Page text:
426 Life and Letters of Francis Galton
We have got the scheme for recording eyesight and home-environment of Jewish children started. But we want more volunteer social workers. We propose doing 800 boys and 800 girls, but seeing and scheduling 500 or 600 homes will be a heavy task for one worker, Miss Rosenheim. I wish we could find a couple more Jewish ladies. Then I have been interviewing a Prison Commissioner to try and get an extension of the time for those working at the Criminal Statistics.
I have recently found some rather good Eugenics materials-on the lives of girls committed to Industrial Schools and afterwards followed for perhaps 6 to 10 years. Also very good material on physically defective children in Liverpool which I hope to get access to-they keep a fairly full account of the parents and what becomes of the children. Did you see Major Darwin's address? It seemed to me quite well put and likely to do good.
I have put in the "New Year's Greeting" a paragraph suggesting the sort of statistics that are needed, and hope to let you have a revise as soon as the diagrams are engraved. It is very good of you to say so much about the paper. My regret is that I am so slow in fulfilling requests and suggestions.
Now as to the Laboratory. Of course I want very much to see it go on and develop. The time is ripe for this sort of work and if we make it a success, it will be taken up at other places and then a real knowledge of what makes for true national greatness will be reached. Heron will certainly, I think, leave this year. His big paper is completed. He has grown a good deal, and has been very sympathetic and helpful. He has been helping much more in the laboratories and did quite good teaching work with the six workers we had in the Laboratory last term. I have got to try and find him a berth, but I think it ought to be possible. I expect a medical officer will come for training this term and there are sure to be one or two others. Miss Elderton also has done a good deal of teaching work last term. Miss Rosenheim, who is to do the Jewish homes, was in her charge; Miss Barrows, who has gone out to Jamaica to investigate the characteristics of half-breeds, and Miss Jones were both more or less in her hands. I hope Miss Jones will come back and take up the Industrial School girls-it would be a good bit of work. We want badly these trained social workers to go out and work for the Laboratory. But we have made a beginning. I think the work has been very good all round this last term and we really had not a vacant seat some days in the week. Unfortunately Miss Ryley got rheumatic fever, and this checked the Treasury work till I found Miss Jones was very excellent at drawing pedigrees.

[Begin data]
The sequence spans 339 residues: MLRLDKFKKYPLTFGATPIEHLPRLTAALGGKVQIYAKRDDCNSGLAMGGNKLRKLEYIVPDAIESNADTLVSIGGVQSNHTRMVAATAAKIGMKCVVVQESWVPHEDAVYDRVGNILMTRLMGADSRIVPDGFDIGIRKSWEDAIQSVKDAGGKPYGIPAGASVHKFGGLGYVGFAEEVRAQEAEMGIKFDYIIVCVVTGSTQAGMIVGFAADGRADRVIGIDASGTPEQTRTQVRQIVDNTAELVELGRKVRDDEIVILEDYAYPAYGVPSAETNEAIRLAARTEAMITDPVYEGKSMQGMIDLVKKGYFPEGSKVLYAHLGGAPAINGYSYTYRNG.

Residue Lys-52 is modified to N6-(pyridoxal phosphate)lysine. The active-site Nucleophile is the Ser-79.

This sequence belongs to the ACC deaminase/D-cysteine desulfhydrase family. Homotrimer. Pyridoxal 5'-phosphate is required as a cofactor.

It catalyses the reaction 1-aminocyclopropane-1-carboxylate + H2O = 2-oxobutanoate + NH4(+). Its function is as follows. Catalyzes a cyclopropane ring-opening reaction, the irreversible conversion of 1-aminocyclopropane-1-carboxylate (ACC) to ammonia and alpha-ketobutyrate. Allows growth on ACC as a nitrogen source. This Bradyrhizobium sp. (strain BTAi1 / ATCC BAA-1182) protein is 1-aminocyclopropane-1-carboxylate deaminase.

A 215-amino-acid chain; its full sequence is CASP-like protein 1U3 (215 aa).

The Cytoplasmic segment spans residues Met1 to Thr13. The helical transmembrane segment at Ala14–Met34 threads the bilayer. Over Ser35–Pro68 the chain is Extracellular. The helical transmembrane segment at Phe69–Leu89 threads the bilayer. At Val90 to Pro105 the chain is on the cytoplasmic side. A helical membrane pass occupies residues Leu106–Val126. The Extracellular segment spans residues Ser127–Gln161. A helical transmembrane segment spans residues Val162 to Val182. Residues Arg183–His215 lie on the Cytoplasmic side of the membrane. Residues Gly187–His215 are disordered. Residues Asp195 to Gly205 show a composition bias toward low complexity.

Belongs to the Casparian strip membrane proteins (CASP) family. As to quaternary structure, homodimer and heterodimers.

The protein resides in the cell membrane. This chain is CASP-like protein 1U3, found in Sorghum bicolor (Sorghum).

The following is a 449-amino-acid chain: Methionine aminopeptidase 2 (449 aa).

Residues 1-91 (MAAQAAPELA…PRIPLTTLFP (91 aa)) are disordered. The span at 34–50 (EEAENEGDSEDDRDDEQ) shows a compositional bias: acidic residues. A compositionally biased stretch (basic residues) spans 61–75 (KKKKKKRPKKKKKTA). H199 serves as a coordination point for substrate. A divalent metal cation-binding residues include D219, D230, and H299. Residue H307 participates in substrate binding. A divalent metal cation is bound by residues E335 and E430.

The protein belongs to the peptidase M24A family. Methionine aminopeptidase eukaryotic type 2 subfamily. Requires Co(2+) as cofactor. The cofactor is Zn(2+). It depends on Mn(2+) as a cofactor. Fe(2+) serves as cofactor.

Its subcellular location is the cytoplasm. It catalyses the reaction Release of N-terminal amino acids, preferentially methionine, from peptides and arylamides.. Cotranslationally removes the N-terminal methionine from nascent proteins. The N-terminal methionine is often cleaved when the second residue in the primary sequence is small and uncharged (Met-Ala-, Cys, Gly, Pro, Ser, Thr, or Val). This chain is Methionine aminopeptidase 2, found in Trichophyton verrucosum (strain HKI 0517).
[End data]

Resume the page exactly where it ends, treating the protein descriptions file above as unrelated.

Harelip is done, the section on Cataract nearly done, and Haemophilia and Dwarfism practically complete and ready for engraving. Miss Barrington has prepared nearly 100 pedigrees of ataxy and atrophy and muscular failures. So that the Treasury has material ready for at least another year. I think really there has been a great deal of very thorough and honest work done and that is why I lament outside criticism (!) of the kind that has appeared from inside the Eugenics fold. I hope you were not disgusted with the Standard notice. The interviewer cut out a long bit in the middle of the article and stuck the two halves together crudely ! I hate being interviewed, but he said Hartog wished it when I refused the first time.
I think we ought to consider the right man to succeed Heron, if you settle to go forward. You might see when you come back to Town one or two of the men working in the Biometric Laboratory now. L-, who is a clear-headed Cambridge mathematician, has had an engineering training, but has been two years doing statistical work. I consider him very good. And M-, who has been also two years, is a very strenuous person and distinctly able, but he has not specialised as yet on man, and is rather rougher in manner.
I am glad to hear about Wee Ling. We miss our puppies very much and I fear we shall not have, as we had hoped, another litter this January. Even the matrimony of dogs is not always a success !
No more now. You will hardly read through all this. Always affectionately yours, K. P.
THE RECTORY, HASLEMERE. February 26, 1910.
MY DEAR KARL PEARSON, The sale of the Eugenics Laboratory memoirs and papers is very gratifying and encouraging. You will doubtless receive suggestions as to the kind of change that would make the Treasury more sought after. X.'s article does not impress me, because he has made no proper study of the "positive" aids to Eugenics. He sent me a programme of a recent lecture in which the '1 positive" influences were hardly alluded to. I wrote, and pointed that out to him, but it was too late. Removal of influences that obstruct fertility is positive Eugenics. No one has yet studied the conditions under which a population has made sudden